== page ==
Proof that agri-business biotech giant Monsanto has learned from the greatest shyster a.k.a. lobbyist K Street has ever known, is evidenced in last week's fiscal legislation to avert a federal government shut down. Monsanto successfully inserted into H.R. 933: Consolidated and Further Continuing Appropriations Act a provision that exempts their genetically modified foods from litigation. Can you imagine Congress telling the Food and Drug Administration that new medications do not need to pass safety trials before coming to market and nobody could sue for harm caused by a new drug? This is the poison pill Congress has asked the American public to swallow in order to avoid a government shut down. Monsanto is free to engineer and grow genetically modified food products, and if they prove harmful to Americans, Monsanto cannot be sued. This leaves most rational Washington outsiders shaking their heads and wondering: How did Monsanto achieve such a feat? Answer: Hire a lobbyist! In the clip below, Jack Abramoff, the most notorious lobbyist of them all tells the world how to buy a congressman and how to get nefarious legislation inserted into innocuous legislation.
This deal stinks so bad that the Chairwoman of the Appropriations Committee who allowed this bill to be ushered through Congress and dropped onto the desk of the President, has come out and publicly apologized for the language inserted into the bill by Monsanto's home state senator. Sen. Roy Blunt (R-Missouri) is credited with crafting the Monsanto Protection Act language and adding the rider into the appropriations bill. We know Monsanto has contributed nearly $65,000 to great Senator from Missouri, but a better question might be: How many of his staffers have been offered future jobs with Monsanto or their lobbying firm? Until Congress acts to close the revolving door between lobbying firms and congressional offices, we will continue to see these types of riders added into every bill that sees the light of day in the capitol building.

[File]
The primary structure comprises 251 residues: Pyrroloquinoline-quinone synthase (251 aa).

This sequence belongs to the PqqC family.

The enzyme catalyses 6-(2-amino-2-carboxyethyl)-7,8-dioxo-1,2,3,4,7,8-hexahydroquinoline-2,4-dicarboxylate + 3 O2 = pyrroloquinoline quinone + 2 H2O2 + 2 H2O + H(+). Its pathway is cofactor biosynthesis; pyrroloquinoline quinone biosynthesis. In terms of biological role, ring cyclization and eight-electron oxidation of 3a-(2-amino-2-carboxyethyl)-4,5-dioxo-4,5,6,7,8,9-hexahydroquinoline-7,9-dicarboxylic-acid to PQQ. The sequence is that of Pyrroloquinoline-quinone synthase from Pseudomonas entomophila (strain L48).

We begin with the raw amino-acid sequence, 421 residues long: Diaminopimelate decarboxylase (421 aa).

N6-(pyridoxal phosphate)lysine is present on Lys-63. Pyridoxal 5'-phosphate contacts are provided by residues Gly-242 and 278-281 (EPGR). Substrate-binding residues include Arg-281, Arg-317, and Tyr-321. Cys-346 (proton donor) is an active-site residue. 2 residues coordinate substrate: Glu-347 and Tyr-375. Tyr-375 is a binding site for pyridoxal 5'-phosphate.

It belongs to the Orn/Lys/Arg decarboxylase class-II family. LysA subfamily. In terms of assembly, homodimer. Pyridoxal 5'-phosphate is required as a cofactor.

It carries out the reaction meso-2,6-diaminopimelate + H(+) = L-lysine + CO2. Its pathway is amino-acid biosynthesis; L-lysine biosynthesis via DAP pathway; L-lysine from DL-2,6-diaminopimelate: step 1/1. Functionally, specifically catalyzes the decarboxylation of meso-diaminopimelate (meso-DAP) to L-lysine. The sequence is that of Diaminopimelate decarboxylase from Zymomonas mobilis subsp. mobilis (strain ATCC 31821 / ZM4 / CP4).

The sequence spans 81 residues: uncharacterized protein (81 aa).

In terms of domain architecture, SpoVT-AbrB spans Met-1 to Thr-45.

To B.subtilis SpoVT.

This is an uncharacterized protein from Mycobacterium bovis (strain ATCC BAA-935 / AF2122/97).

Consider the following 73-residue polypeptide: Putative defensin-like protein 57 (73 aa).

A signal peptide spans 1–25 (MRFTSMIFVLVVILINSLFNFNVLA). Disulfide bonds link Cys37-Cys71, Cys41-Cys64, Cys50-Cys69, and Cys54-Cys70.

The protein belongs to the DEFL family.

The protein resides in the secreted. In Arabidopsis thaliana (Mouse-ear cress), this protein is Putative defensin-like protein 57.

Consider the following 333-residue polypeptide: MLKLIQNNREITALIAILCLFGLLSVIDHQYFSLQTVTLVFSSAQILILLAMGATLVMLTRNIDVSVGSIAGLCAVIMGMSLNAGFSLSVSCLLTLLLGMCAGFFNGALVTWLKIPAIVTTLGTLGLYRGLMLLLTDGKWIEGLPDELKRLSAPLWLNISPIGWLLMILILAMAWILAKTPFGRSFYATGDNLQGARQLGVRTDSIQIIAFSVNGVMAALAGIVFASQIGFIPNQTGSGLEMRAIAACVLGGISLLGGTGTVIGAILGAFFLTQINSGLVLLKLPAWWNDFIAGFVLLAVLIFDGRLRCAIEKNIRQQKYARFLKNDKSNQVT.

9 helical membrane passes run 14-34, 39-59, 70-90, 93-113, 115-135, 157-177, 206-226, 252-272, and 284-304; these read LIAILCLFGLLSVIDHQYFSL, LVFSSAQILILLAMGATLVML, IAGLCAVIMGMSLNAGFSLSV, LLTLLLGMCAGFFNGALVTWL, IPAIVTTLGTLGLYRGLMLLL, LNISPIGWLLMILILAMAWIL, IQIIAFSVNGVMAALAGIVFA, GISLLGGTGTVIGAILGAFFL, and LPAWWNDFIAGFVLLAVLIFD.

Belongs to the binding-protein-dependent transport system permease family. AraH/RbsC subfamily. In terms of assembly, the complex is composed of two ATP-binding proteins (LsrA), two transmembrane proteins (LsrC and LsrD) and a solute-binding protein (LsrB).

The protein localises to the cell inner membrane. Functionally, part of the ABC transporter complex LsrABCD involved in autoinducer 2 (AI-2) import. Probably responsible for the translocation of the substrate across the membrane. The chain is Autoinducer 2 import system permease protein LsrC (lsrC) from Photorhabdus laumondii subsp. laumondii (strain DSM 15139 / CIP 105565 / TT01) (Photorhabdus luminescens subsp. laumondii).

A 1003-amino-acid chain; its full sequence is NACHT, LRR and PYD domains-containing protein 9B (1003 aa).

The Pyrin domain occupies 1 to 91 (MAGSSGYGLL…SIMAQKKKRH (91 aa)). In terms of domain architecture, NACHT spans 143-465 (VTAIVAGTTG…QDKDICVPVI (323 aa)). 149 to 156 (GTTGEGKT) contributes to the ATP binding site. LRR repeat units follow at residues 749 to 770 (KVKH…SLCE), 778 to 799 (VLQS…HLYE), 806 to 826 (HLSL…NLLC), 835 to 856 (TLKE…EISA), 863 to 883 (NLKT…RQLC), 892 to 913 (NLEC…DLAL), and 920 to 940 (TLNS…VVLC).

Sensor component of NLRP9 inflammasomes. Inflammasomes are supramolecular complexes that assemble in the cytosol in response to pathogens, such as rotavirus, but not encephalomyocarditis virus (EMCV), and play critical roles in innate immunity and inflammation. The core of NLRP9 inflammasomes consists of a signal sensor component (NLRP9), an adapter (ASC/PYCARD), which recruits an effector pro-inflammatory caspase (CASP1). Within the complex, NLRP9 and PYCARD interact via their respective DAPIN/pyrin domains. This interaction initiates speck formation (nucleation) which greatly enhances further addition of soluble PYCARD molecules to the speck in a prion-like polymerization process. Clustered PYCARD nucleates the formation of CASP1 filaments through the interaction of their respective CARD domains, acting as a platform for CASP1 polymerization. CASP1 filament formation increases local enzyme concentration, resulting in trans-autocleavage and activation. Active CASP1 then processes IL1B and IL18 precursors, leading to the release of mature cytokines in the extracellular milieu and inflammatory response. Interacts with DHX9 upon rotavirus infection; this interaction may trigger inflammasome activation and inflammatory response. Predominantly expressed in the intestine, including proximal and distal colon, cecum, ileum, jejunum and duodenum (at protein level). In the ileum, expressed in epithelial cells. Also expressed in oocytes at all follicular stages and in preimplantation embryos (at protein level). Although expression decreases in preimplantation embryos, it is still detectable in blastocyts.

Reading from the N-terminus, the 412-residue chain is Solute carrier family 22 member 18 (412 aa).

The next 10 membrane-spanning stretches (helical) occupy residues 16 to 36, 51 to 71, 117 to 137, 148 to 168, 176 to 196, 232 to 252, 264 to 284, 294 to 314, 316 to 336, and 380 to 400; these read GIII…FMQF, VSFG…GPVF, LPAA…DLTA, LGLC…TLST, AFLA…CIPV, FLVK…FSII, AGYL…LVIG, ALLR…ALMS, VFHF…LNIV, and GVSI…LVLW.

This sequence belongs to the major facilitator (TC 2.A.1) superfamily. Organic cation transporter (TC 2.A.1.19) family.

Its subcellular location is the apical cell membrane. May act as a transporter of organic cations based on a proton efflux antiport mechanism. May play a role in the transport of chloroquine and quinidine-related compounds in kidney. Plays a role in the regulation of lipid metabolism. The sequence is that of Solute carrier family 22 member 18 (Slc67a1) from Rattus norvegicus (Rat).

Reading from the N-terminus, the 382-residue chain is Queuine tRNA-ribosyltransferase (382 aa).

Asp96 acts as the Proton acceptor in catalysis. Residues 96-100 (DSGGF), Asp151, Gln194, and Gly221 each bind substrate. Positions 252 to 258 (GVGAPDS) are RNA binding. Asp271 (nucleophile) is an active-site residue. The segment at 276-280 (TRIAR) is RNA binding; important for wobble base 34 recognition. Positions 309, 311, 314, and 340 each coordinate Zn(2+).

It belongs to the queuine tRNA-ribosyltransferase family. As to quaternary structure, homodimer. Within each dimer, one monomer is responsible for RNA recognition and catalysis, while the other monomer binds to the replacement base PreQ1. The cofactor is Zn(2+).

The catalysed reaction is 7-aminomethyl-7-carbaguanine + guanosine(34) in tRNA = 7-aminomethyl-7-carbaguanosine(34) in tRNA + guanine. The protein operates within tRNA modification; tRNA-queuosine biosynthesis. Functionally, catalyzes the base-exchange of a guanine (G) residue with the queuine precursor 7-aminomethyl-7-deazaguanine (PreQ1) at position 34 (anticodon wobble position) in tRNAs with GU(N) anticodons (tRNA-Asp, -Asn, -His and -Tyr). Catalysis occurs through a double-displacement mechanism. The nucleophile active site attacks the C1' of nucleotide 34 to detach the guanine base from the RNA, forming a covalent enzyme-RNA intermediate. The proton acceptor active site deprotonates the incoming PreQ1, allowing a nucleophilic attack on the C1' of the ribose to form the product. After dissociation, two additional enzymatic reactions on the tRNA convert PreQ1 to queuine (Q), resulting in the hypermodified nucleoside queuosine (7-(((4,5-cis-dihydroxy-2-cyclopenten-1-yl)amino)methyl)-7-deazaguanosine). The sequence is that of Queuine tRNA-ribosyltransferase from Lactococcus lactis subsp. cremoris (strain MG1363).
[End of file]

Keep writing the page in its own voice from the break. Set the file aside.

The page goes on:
Despite all the rhetoric, finger-pointing and apologies, there are a couple of positives coming out of this politically charged situation. Passage of the so called Monsanto Protection Act has reenergized food safety advocates and their supporters. Groups like Food Democracy Now will use this bill as a rallying cry to keep their agenda in the public consciousness. Not only did Monsanto give food safety advocates a plethora of free media, they made a major mistake by adding their coveted exemption to a bill that expires in six months. The Monsanto Protection Act will expire in six months time and you can expect a renewed fight to ensue over this issue. Until then be vigilant, call your congress person to complain, and watch out for the trick play Monsanto may have planned.